• Once the above has been entered (again assuming vi is the system editor), press Esc to exit insert mode.
  • Save and exit your file with Shift+:+w+q+! (displayed at the bottom of the editor).

Now the script will run every night at 22:00. This is a simplistic example. Things can become more complicated if you need something more elaborate.


The script needs to have execute permission (chmod +x) before cronie can run it.

Complex Options

The content discussed so far are simplistic options, but what about more complex timed tasks?

# Suppose you want to run every 10 minutes backup script (may be impractical, however, it is only an example!) Throughout the day. To this end, the following will be written:
* /10 *  *  *  * /usr/local/sbin/backup
#What if you only want to run a backup every 10 minutes on Monday, Wednesday, and Friday? :
* /10 *  *  * 1,3,5 /usr/local/sbin/backup
# In addition to Saturdays and Sundays, once every 10 minutes, every day, how to back up?
* /10 *  *  * 1-5 /usr/local/sbin/backup
Special Symbols Meaning
* represents any time. For example, the first * means any minute, and the second * means any hour
, stands for discontinuous time, such as 0 8,12,16 * * *, which means that the command will run once every day at 8:00, 12:00, and 16:00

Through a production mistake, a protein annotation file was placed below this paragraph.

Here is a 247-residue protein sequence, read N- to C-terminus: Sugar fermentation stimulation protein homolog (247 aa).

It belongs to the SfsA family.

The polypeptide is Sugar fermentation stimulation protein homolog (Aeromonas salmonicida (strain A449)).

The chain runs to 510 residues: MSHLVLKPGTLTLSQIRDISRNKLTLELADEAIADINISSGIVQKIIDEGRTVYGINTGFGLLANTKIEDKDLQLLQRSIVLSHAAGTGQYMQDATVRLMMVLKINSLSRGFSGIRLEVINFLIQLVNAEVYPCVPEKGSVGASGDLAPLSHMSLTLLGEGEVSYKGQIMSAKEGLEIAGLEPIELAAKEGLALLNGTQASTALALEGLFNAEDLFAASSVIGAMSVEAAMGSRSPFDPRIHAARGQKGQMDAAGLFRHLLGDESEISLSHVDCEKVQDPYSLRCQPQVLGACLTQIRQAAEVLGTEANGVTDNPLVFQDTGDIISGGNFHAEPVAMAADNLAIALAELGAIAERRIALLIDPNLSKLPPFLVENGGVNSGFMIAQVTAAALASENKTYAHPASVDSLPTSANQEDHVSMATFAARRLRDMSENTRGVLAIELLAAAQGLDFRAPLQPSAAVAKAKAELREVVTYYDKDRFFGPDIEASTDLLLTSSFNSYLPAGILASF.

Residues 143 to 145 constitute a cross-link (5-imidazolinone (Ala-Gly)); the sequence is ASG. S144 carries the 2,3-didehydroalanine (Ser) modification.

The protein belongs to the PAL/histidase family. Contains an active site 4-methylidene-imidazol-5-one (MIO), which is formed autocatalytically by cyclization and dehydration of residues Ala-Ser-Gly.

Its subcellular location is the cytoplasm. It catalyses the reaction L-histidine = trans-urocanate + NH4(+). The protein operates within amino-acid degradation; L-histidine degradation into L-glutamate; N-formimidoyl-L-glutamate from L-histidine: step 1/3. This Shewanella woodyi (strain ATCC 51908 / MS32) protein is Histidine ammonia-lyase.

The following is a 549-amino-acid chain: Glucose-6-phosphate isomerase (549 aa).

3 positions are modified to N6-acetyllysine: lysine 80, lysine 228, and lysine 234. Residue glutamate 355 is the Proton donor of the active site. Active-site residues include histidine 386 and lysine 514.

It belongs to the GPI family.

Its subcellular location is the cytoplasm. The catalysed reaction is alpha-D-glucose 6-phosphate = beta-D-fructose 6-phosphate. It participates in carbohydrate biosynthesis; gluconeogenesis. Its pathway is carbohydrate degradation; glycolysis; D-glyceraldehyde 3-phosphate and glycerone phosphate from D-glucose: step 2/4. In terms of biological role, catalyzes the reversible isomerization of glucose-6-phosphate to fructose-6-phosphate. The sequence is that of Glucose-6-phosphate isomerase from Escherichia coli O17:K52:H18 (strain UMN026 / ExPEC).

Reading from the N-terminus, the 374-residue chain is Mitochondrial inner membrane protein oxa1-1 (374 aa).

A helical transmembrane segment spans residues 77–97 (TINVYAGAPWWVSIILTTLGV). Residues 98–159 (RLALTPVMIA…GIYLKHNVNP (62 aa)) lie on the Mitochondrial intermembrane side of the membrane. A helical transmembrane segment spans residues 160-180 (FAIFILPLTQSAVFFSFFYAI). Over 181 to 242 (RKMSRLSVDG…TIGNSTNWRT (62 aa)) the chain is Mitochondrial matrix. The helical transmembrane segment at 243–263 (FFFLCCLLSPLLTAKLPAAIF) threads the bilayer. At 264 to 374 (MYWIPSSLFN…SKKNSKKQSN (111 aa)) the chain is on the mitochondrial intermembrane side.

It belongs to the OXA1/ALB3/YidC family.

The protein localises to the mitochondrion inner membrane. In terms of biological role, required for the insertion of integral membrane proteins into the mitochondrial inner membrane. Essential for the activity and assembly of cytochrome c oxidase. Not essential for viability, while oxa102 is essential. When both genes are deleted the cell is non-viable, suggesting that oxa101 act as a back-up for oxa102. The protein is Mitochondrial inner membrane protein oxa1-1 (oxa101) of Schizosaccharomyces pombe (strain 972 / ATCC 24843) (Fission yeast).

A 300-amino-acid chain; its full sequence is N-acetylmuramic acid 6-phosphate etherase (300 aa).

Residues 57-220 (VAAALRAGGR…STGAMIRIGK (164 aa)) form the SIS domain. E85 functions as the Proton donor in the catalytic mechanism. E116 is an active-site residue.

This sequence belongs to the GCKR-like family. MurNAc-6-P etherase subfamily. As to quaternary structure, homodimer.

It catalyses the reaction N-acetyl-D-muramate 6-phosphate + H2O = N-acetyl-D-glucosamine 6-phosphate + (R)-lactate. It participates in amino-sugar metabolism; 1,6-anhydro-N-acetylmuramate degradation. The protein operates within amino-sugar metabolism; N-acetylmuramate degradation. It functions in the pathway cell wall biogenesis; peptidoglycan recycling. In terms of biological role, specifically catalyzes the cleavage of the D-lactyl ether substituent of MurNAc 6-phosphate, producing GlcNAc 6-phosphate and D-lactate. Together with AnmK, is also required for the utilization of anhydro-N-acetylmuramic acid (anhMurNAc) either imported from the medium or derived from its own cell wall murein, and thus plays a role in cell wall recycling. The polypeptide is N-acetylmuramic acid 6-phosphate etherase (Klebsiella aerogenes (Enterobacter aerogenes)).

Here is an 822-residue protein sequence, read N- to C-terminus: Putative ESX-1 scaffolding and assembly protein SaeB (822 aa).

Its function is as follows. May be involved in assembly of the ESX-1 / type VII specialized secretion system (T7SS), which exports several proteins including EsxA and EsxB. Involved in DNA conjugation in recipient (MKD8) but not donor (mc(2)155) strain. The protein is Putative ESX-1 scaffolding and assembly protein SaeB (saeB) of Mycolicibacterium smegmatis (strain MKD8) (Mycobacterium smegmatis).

- represents a continuous time range, such as 0 5 * * 1-6, which means that a command will run at five o'clock in the morning every day from Monday to Saturday
*/n Represents how often the interval will run, such as */10 * * * * means that it every 10 minutes


The smallest time unit that cronie can recognize is 1 minute; when using, for example, 30 4 1,15 * 5 command , it will cause the command to run on the 1st and 15th of each month and 4:30 in the morning of every Friday ; The output information of some scripts or commands will prevent the execution of timed tasks, and output redirection is required, such as this- */10 * * * * /usr/local/sbin/backup &> /dev/null

Q and A

  1. /etc/crontab and crontab -e , is there any difference between the two methods? crontab -e does not need to specify a user (the currently logged-in user is used by default), while /etc/crontab needs to specify a user.
  2. What should you do if the specified command or script is not run correctly? Check the /var/log/cron* file, use journalctl -u crond.service to check the information about the daemon process, whether the script has x permission, etc., for troubleshooting.
  3. In addition to cronie, what cron variants are there? fcron, the latest version is 3.3.0 (dev, 2016-08-14). bcron, the latest version is 0.11 (2015-08-12). cronsun, the latest version 0.3.5 (2018-11-20).


For Rocky Linux desktop users or system administrators, cronie is a very powerful tool. It allows you to automate tasks and scripts so you do not have to remember to run them manually. Although the basic knowledge is not hard, the actual task can be complex. For more information about crontab, visit crontab man page. You can also search for "crontab" on the Internet, which provides you with a large number of search results and help you fine-tune the crontab expression.

Author: tianci li

Contributors: Steven Spencer, Ganna Zhyrnova